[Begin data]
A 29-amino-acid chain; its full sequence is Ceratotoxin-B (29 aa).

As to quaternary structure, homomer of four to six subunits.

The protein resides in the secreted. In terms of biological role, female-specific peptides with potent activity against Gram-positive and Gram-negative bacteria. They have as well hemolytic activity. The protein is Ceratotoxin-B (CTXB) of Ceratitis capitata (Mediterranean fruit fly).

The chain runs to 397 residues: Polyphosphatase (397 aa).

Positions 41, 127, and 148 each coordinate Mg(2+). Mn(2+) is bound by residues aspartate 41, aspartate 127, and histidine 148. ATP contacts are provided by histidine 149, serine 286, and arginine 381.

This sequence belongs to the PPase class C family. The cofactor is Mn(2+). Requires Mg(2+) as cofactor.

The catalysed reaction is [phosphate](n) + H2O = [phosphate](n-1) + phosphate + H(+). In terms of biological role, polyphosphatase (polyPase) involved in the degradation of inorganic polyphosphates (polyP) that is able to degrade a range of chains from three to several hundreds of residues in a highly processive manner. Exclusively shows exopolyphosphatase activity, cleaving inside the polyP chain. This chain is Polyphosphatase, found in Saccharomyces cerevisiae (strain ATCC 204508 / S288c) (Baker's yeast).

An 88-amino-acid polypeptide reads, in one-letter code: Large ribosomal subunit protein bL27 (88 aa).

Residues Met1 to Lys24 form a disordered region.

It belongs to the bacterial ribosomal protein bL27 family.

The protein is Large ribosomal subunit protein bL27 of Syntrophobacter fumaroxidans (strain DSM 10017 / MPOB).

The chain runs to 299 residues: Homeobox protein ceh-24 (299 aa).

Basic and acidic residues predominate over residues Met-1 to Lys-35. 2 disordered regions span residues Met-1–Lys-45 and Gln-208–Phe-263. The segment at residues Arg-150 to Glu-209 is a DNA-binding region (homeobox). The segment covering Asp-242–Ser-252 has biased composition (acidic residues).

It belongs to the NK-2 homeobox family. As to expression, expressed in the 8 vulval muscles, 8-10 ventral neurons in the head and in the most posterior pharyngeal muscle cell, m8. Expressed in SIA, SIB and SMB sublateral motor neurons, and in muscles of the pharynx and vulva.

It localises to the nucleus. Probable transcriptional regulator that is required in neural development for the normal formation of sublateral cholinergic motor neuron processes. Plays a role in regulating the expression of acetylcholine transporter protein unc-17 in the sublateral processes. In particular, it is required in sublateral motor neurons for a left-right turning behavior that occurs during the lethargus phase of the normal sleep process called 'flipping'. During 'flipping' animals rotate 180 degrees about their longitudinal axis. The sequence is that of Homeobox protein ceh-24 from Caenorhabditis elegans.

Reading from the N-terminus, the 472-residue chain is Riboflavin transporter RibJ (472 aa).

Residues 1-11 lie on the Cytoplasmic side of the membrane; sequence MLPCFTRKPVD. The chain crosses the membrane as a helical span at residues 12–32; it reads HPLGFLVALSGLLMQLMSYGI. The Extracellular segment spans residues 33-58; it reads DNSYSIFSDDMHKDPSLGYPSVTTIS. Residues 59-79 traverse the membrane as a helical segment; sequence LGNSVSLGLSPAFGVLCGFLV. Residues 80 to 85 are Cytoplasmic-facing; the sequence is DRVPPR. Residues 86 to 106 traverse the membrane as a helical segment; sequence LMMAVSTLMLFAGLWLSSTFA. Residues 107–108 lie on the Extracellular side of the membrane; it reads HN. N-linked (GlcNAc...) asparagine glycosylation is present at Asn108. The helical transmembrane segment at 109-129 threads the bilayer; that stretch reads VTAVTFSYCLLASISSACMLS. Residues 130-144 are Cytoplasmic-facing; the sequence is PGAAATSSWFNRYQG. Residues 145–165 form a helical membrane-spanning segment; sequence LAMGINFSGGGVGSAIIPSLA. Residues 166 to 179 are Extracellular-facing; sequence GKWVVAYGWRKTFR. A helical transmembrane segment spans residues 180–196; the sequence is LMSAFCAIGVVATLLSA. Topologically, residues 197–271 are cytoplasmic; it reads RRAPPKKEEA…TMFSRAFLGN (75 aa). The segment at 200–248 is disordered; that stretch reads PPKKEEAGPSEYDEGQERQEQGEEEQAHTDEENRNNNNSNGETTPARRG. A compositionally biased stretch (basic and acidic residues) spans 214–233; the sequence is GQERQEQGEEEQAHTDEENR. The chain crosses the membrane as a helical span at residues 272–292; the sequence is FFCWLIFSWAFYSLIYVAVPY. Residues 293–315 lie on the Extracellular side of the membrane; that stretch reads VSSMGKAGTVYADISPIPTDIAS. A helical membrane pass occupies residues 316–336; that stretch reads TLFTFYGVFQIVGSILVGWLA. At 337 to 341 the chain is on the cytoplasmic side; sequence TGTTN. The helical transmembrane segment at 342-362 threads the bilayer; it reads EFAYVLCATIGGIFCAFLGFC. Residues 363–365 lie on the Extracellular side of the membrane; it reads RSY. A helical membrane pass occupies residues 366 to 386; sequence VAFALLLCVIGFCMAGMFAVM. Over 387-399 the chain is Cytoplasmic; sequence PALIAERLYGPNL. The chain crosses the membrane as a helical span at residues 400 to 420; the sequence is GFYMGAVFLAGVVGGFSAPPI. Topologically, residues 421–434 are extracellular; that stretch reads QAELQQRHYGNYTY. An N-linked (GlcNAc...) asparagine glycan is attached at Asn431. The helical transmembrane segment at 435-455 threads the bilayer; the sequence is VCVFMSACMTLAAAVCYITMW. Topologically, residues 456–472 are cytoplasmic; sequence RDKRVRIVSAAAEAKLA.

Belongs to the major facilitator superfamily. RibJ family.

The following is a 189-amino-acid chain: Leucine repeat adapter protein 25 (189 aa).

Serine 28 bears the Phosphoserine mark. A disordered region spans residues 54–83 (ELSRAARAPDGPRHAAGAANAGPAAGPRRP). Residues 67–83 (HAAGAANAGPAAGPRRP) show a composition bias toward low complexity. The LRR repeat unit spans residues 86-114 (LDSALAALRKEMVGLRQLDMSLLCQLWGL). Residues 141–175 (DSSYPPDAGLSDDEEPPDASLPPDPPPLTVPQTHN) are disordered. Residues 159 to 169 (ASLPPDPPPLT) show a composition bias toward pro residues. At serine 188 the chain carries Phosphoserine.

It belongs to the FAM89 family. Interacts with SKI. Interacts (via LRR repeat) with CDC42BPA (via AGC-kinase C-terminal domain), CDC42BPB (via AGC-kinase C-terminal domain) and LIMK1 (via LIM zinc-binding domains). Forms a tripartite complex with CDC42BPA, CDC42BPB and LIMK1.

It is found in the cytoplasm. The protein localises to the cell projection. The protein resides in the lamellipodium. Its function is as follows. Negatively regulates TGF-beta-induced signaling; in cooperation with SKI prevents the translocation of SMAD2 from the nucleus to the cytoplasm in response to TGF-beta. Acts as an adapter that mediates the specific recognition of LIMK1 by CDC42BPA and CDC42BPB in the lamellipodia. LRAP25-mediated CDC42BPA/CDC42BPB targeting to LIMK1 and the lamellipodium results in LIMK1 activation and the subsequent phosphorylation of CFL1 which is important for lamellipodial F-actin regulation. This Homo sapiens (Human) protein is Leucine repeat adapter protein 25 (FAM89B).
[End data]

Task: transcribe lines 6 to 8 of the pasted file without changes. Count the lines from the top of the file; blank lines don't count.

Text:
This sequence belongs to the PPase class C family. The cofactor is Mn(2+). Requires Mg(2+) as cofactor.

The catalysed reaction is [phosphate](n) + H2O = [phosphate](n-1) + phosphate + H(+). In terms of biological role, polyphosphatase (polyPase) involved in the degradation of inorganic polyphosphates (polyP) that is able to degrade a range of chains from three to several hundreds of residues in a highly processive manner. Exclusively shows exopolyphosphatase activity, cleaving inside the polyP chain. This chain is Polyphosphatase, found in Saccharomyces cerevisiae (strain ATCC 204508 / S288c) (Baker's yeast).

An 88-amino-acid polypeptide reads, in one-letter code: Large ribosomal subunit protein bL27 (88 aa).